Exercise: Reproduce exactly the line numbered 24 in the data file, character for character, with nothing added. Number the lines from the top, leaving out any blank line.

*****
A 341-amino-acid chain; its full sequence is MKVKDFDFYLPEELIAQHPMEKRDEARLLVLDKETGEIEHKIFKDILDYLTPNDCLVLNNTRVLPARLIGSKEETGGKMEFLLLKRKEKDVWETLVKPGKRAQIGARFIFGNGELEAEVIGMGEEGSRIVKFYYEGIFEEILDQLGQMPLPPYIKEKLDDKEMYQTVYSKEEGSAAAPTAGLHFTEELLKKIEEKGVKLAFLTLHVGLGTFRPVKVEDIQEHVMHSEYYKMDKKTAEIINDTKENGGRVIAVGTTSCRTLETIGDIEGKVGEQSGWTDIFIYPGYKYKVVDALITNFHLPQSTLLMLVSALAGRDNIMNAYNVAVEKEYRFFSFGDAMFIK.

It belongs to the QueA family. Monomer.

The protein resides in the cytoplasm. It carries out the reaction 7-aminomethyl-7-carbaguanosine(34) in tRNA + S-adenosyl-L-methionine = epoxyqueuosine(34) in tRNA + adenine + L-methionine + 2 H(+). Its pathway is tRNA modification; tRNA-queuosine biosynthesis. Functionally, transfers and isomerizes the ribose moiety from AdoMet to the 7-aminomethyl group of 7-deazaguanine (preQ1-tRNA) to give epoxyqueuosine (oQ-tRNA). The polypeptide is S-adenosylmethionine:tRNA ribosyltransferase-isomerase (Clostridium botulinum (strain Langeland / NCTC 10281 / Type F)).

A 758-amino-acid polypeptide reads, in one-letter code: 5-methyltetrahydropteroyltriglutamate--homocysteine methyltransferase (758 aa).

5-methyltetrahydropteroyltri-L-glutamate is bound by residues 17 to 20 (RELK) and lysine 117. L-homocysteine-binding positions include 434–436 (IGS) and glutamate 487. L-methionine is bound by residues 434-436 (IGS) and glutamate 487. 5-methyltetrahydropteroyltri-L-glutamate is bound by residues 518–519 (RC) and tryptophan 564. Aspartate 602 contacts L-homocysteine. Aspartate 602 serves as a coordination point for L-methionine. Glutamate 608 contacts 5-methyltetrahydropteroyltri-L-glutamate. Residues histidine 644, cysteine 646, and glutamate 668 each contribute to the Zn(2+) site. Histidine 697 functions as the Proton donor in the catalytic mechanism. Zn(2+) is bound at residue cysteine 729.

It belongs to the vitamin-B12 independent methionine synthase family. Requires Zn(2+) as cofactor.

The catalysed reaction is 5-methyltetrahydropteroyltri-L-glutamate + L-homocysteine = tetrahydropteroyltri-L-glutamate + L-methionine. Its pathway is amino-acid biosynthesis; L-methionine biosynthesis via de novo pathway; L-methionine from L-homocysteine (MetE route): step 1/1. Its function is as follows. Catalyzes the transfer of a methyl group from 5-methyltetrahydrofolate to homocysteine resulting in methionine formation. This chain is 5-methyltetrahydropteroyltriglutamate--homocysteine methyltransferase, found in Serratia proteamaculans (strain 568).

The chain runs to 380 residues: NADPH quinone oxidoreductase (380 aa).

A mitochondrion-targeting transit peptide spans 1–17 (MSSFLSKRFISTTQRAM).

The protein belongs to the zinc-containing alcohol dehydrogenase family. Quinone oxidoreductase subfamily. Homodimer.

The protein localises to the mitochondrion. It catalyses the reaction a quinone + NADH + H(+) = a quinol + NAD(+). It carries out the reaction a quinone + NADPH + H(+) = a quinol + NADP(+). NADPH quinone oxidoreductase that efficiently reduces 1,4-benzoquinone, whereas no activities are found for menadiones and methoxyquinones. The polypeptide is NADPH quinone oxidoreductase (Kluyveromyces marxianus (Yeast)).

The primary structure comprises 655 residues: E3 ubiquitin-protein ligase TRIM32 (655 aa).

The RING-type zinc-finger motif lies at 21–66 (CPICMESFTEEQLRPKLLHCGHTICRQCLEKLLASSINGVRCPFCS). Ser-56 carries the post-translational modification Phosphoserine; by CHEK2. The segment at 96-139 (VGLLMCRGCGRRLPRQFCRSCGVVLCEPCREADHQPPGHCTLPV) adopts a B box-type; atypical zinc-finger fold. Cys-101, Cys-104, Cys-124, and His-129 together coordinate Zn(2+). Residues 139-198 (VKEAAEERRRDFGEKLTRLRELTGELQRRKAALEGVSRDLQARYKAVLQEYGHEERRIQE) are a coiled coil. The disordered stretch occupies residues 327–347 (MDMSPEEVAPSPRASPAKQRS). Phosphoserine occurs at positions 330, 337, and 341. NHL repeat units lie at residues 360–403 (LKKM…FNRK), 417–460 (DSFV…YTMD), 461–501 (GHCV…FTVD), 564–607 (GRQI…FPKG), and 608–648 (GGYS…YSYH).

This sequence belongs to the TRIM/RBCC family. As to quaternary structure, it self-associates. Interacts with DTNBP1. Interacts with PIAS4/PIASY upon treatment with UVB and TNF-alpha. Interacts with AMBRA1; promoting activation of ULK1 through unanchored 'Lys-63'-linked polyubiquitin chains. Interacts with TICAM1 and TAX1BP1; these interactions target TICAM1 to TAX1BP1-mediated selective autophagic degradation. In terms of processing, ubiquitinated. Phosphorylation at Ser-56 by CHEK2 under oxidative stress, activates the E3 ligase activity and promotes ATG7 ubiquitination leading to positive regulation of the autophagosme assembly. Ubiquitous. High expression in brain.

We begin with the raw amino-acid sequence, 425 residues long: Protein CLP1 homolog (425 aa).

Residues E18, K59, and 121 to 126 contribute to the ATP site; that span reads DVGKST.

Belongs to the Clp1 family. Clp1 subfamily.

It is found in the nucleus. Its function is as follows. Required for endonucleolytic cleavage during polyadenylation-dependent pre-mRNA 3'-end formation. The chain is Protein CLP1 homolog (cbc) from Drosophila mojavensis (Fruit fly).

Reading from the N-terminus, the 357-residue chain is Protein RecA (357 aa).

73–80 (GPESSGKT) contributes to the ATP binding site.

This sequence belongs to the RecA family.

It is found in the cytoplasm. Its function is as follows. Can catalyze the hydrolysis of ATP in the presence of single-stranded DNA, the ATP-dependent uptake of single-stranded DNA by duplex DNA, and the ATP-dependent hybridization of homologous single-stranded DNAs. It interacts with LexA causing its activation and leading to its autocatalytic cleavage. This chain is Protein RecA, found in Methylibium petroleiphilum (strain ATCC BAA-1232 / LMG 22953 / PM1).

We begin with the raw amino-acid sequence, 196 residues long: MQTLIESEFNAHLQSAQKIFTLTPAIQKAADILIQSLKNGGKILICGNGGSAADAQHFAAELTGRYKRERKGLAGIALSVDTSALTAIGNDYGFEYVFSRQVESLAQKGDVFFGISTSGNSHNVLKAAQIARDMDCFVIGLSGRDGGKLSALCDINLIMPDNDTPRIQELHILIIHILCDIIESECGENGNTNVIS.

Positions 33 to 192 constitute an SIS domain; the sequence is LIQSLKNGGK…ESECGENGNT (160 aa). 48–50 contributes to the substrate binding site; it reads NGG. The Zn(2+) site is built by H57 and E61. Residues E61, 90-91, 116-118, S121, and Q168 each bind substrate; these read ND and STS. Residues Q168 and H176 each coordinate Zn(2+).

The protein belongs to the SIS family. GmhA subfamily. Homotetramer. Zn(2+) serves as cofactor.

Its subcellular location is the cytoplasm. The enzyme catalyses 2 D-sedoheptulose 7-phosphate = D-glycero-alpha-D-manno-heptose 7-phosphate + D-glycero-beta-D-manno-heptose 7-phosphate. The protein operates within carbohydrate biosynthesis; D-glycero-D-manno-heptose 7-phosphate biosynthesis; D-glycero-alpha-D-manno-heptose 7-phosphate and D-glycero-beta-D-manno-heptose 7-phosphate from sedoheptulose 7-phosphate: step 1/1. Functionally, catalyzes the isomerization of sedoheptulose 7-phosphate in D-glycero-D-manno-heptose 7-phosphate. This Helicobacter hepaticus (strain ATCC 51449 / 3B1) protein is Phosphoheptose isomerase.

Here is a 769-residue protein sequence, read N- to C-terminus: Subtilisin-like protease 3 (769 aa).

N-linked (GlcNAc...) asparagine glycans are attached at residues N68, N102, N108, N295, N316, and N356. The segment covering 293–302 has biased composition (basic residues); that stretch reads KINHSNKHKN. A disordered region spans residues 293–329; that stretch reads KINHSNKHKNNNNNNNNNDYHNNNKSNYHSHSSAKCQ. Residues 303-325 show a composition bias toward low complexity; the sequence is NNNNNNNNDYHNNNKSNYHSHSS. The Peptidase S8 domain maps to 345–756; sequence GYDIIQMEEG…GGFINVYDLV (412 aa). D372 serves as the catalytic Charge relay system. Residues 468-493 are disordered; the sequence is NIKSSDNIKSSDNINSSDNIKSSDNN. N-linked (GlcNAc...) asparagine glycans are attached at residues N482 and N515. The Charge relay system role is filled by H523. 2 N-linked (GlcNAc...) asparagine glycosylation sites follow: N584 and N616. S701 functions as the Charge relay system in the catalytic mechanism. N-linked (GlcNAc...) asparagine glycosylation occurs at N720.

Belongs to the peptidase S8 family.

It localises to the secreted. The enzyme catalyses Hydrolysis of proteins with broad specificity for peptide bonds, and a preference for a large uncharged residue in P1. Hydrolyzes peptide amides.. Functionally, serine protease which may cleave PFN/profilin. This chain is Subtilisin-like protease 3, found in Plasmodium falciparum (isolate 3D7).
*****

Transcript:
Positions 33 to 192 constitute an SIS domain; the sequence is LIQSLKNGGK…ESECGENGNT (160 aa). 48–50 contributes to the substrate binding site; it reads NGG. The Zn(2+) site is built by H57 and E61. Residues E61, 90-91, 116-118, S121, and Q168 each bind substrate; these read ND and STS. Residues Q168 and H176 each coordinate Zn(2+).